Last Updated: Wed Feb 23, 2011 18:11 pm (KSA) 15:11 pm (GMT)

Iraqi media watchdog blames government for theft

In Oct. Reporters Without Borders ranked Iraq a lowly 145th place out of 175 countries for media freedom (File)
In Oct. Reporters Without Borders ranked Iraq a lowly 145th place out of 175 countries for media freedom (File)

An Iraqi media watchdog on Wednesday accused the government of
being behind the theft of computers and documents at its premises, claiming authorities had been attempting to clamp down on its work.

"This is a message from the government, they are trying to stop us doing our work defending the press, because we have criticized the closure of news outlets and the levying of fines on publications," said Journalistic Freedoms Observatory (JFO) director Ziyad al-Ajeeli.

A guard at the JFO's offices in Baghdad's central commercial district Karrada said "at least 30 people, some wearing military uniforms and others dressed in black, came in security force vehicles at around 2:00 am (2300 GMT Tuesday) this morning."

"They broke into the office after breaking down the doors," said the guard, who did not want to give his name.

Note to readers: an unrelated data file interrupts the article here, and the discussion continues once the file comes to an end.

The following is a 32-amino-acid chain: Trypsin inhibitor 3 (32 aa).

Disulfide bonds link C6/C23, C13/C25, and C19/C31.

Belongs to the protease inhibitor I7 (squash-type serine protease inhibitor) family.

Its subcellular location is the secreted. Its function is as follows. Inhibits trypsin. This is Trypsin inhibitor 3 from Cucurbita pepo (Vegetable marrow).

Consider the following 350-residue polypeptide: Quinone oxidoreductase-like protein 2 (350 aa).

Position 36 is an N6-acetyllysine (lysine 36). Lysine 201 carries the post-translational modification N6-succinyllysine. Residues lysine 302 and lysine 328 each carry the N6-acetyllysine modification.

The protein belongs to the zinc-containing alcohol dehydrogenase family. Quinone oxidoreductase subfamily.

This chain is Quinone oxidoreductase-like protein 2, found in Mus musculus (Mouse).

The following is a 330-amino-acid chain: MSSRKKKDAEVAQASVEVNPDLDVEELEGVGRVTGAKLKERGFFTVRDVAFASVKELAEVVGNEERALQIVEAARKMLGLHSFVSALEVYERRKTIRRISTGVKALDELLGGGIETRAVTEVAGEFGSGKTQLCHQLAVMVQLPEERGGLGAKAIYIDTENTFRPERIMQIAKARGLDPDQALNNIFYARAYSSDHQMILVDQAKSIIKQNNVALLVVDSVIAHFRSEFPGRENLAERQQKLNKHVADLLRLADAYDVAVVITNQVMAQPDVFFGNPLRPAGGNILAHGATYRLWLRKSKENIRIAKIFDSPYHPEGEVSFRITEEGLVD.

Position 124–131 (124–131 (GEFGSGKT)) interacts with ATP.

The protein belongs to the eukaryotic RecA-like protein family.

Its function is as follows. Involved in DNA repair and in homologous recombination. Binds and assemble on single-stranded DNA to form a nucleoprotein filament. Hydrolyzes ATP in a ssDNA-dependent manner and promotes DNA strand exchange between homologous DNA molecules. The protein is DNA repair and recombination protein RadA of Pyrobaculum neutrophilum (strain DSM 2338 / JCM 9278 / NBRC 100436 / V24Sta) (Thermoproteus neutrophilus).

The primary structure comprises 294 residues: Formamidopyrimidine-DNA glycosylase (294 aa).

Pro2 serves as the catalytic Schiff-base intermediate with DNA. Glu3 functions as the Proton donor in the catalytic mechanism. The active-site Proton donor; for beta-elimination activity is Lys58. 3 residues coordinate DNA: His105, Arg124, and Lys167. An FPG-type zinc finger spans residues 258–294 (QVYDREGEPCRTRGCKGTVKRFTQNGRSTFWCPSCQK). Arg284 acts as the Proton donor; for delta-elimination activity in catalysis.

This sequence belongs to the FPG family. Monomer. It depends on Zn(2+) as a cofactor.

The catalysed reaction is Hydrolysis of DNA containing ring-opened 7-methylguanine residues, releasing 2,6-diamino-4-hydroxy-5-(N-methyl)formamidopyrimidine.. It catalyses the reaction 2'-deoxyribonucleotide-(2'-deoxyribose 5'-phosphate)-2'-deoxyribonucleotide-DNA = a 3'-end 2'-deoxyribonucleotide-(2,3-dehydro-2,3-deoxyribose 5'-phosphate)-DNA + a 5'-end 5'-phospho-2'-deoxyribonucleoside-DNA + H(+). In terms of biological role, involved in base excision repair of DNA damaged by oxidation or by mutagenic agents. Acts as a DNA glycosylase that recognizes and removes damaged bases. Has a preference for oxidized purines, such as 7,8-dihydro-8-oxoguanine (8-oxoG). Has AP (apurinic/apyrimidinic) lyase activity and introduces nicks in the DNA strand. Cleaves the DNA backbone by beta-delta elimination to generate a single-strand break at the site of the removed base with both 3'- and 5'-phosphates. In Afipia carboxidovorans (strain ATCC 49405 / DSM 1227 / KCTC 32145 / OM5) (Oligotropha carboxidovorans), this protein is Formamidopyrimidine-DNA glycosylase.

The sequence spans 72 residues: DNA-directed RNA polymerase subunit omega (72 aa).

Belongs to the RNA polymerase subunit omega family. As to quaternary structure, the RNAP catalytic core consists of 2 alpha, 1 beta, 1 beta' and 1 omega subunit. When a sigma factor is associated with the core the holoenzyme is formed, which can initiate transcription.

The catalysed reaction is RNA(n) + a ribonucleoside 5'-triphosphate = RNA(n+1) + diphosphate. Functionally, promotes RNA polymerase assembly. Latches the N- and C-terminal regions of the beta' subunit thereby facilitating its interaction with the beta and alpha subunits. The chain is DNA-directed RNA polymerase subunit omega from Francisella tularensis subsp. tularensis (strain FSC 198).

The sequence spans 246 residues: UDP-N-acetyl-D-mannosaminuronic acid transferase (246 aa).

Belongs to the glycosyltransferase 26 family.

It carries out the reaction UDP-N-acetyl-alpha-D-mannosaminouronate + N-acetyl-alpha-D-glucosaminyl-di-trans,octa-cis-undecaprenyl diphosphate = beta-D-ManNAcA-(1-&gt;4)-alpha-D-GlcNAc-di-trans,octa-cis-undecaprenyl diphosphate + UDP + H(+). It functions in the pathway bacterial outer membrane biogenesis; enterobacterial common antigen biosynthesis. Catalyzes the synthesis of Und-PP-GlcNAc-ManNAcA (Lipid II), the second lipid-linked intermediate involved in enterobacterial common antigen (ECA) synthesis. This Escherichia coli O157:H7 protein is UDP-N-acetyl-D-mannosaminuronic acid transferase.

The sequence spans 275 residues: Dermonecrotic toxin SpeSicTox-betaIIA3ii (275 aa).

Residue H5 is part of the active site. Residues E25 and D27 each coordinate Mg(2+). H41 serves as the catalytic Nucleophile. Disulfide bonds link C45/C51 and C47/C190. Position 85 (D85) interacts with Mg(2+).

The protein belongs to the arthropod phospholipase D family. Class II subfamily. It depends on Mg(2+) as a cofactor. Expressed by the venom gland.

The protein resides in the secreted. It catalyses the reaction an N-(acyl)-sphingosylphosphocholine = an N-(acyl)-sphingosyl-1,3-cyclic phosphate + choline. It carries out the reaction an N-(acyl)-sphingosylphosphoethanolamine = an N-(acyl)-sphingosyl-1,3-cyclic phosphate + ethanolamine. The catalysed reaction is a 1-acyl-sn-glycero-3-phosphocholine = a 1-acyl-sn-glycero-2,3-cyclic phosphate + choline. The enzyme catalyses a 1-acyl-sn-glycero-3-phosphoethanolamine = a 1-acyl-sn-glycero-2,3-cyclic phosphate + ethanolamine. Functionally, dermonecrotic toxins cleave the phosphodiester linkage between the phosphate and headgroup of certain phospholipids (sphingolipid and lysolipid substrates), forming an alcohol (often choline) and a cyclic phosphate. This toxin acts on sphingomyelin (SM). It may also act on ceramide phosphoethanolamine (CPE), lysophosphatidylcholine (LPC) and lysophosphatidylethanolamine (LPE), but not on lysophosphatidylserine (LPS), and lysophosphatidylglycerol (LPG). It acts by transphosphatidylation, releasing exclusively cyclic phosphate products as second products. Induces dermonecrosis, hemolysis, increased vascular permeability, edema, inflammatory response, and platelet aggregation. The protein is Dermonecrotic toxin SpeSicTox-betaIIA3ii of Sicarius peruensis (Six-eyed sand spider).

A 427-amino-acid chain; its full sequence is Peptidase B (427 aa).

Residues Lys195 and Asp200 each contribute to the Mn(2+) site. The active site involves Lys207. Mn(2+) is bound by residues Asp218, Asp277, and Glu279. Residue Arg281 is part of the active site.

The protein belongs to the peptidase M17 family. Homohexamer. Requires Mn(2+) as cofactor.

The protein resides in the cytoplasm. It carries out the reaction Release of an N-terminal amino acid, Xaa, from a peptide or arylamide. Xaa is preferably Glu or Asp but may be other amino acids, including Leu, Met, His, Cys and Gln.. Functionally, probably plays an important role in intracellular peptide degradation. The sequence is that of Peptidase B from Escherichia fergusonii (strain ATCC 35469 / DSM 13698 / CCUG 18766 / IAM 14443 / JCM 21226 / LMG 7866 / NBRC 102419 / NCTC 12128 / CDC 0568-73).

An AFP journalist who visited the JFO offices Wednesday morning said that the iron locks used to secure the organization’s building had been broken, several of the office's doors were damaged, and paper files and computer screens were lying on the floor.

Ajeeli said seven computers, two digital cameras and two video cameras were missing, as well as several mobile phones, bullet-proof vests, and electronic and paper documents.

"This is a real slap in the face of freedom of the press because the government is scared of what is happening in the Arab world," he said, referring to protests in Libya, Yemen and Bahrain following the popular overthrow of strongmen in Egypt and Tunisia.

"It does not know how to react to the situation, but fears the media."

Government spokesman Ali al-Dabbagh did not immediately respond to requests for comment from AFP.

Paris-based group Reporters Without Borders (RSF) condemned the raid and called for an independent investigation into the raid.

"The aim of this criminal raid was to silence an NGO that has been fighting for years for the right of Iraqi journalists to work freely and independently," said RSF secretary-general Jean-Francois Julliard.

"Impunity must no longer be the rule in Iraq, which is a country that aspires to be a democracy."

In October, RSF ranked Iraq a lowly 145th place out of 175 countries for media freedom.

Comments »

Post Your Comment »

Social Media »